Occupier update - "Willing but Able?"
this update, Newton Perkins partner Ian Sonnenthal, looks at the City office market
and assesses how occupiers can negotiate great deals (with Newton Perkins
help!) considering the current market conditions.
start by looking at what has been happening in the market.
a sustained strong run of UK economic growth, the pace of expansion has unsurprisingly moderated in the first half of 2017 following Brexit and recent political uncertainty.
The recent rise in inflation and a series of base rate hikes by the Federal
reserve in the United States has prompted a debate about whether the Bank of
England should also begin to raise rates. This appears unlikely in the
near term, although long term interest rates have lifted slightly as some
market participants have reacted to this debate.
However, against this difficult back drop, central London office take up volumes
improved in Q2 of 2017, reaching 1.6 million sq.ft in 87 transactions, which
brings take up at the half year point to 2.8 million sq.ft. This is a
stronger start to the year than 2016 and ahead of the 10 year average.
have witnessed some notable transactions in recent months, such as a Deutsche
Bank’s pre-let of the entirety of the future scheme at 21 Moorfields, EC2 which
is c.570,000 sq.ft. Furthermore, NEX Group
Plc leased 120,000 sq.ft at the London Fruit and Wool Exchange, E1.
far this year, the TMT sector has accounted for the greatest proportion of take
up at 21%. This is followed by the banking sector, largely due to
Deutsche Bank, now accounting for 15%. The
professional services sector are next at 14% and the insurance and financial
services sector at 10%. There has been continued strong activity from
serviced office providers who have accounted for 7% of take up to date.
However, contrary to the large headline deals being reported,
Newton Perkins research has revealed that supply levels are at an increasingly
high level. Perhaps not so prevalent in the new build/tower market (in
in the first half of 2017 fell marginally to a very
low vacancy rate of 0.9%) but in the second hand and refurbished sector which has increased
by 3% to 4.3 million sq.ft and accounts for
81% of overall supply.
high level of refurbished or second hand stock is pertinent to us at Newton
Perkins as we believe that market figures have been skewed
by headline grabbing deals such as Deutsche Bank. In reality, the high levels of supply (especially
in the sub 20,000 sq.ft market) suggests we
are witnessing a shift towards a tenants market.
what does this mean for occupiers? Occupiers needing new offices are starting
to be met by a never ending list of available properties and inducements, and
there are certainly opportunities for the “willing
and able” occupier.
occupier (i.e. with no existing premises to get rid of) the basket of
inducements can still include dealing rents lower than quoting levels,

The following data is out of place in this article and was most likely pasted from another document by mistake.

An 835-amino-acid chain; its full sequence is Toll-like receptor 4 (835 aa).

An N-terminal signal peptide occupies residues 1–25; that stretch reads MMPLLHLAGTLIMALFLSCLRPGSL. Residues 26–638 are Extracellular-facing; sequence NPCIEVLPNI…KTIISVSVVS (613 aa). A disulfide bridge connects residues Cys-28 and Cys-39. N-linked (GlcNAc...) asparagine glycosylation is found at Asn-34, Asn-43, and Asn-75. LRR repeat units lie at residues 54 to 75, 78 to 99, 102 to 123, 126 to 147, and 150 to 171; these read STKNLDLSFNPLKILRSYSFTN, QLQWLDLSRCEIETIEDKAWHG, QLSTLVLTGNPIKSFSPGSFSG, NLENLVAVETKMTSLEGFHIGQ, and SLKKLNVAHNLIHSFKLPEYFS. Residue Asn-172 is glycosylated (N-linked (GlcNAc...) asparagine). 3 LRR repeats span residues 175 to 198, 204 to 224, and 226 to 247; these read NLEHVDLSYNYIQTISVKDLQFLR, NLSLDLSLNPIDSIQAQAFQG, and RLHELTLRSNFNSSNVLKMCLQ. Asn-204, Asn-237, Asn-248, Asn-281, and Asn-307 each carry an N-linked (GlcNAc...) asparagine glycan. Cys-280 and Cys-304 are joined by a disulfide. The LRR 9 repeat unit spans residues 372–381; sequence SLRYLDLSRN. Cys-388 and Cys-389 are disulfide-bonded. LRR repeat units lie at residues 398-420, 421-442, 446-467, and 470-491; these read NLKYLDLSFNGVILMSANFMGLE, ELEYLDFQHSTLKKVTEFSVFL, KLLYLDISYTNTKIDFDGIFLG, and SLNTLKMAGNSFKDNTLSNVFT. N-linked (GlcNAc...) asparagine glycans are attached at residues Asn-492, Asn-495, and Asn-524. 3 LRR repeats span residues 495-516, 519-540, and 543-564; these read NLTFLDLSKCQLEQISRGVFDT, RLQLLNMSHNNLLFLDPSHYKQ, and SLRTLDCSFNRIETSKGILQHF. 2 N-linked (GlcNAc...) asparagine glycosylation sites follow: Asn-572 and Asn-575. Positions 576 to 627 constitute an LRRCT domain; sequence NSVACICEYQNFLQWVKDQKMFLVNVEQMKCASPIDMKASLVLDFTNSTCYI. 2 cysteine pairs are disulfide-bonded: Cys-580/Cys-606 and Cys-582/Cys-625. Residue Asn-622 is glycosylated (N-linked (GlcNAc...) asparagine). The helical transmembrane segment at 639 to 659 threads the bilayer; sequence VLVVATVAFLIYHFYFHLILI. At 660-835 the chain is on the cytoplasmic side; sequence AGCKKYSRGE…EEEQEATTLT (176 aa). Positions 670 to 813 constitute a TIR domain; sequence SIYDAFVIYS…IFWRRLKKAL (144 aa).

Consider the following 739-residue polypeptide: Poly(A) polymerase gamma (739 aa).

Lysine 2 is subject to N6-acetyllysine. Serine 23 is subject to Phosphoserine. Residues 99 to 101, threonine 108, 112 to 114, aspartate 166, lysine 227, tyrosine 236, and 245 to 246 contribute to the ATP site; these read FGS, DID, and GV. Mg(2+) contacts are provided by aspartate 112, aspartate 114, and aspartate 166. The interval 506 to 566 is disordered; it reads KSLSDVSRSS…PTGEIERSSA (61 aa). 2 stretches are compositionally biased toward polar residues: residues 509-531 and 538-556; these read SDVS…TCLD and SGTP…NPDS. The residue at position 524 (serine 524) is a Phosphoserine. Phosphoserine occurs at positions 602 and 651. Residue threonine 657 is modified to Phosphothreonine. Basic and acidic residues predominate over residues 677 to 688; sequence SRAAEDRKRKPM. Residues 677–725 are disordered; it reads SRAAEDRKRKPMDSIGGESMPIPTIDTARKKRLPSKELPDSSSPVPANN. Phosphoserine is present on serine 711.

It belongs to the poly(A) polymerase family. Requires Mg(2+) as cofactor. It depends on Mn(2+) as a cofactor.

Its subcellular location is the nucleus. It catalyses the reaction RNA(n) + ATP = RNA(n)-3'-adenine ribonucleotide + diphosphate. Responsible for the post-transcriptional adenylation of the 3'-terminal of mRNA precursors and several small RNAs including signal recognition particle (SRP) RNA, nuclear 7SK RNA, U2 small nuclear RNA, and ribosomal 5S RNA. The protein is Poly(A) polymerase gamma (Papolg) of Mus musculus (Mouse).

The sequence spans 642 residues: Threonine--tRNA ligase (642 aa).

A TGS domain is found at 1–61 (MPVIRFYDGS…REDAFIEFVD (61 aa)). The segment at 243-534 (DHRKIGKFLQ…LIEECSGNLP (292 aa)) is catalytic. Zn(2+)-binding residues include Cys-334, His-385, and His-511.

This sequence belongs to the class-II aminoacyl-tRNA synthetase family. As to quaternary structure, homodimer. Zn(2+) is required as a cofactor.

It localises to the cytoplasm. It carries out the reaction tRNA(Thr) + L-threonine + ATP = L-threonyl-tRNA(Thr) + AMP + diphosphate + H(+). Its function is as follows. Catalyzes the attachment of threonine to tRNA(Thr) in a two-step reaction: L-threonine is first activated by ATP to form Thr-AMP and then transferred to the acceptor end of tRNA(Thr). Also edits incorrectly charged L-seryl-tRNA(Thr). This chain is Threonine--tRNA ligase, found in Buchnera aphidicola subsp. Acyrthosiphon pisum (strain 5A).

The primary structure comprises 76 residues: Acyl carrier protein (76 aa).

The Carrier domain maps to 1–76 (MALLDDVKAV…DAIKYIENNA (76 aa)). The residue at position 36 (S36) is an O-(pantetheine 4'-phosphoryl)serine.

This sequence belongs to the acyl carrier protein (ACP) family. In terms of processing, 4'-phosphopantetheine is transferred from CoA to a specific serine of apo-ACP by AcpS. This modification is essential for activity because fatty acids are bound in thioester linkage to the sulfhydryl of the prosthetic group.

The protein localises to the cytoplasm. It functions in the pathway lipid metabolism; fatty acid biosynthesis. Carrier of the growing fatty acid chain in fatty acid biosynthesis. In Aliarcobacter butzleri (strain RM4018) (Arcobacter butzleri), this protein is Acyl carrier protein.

inducement packages (offering c. 2 – 2.5
months’ rent free for each year of occupation) and/or lease flexibility to
break in, say 3 or 5 years. For companies boasting a strong balance
sheet, some landlords will still offer to fund fit-out costs with minimal
requirements for security deposits. The city of London also continues to offer the lowest central London outgoings as compared with the West
End and mid-town equivalents.
it is not all roses. Many occupiers are not able to capitalise on the
opportunities as they are tied into lease obligations with little or no chance
of surrendering. The option is to re-let unwanted accommodation and become an
accidental landlord but this path requires the offer of similar inducements in
order to attract new tenants. To add pain, the government’s
change of policy on rates relief for unused or empty property has doubled the
is not lost however. Over the past 10 years many UK companies have moved
to shorter term leases or have break options. Landlords faced with the
fear of having an empty property will still offer reasonable rent free periods
and renegotiated lease terms in order to extend the stay of their existing
tenants. However, many occupiers fail to appreciate the opportunity and
the strength of their negotiating position or simply leave it too late to start
companies requiring less than 10,000 sq.ft, a 9-12 month head start is usually needed before lease
expiry or break option in order for constructive discussions to take place with
the landlord. Larger companies generally require a longer leading time
and we recommend up to 18 months ahead.
our advice is that occupiers should take an active look at their lease, break
options and opportunities to move and/or restructure leases. They should
seek to exploit the opportunities presented by the current market…where they
are “willing and able”
to do so.”
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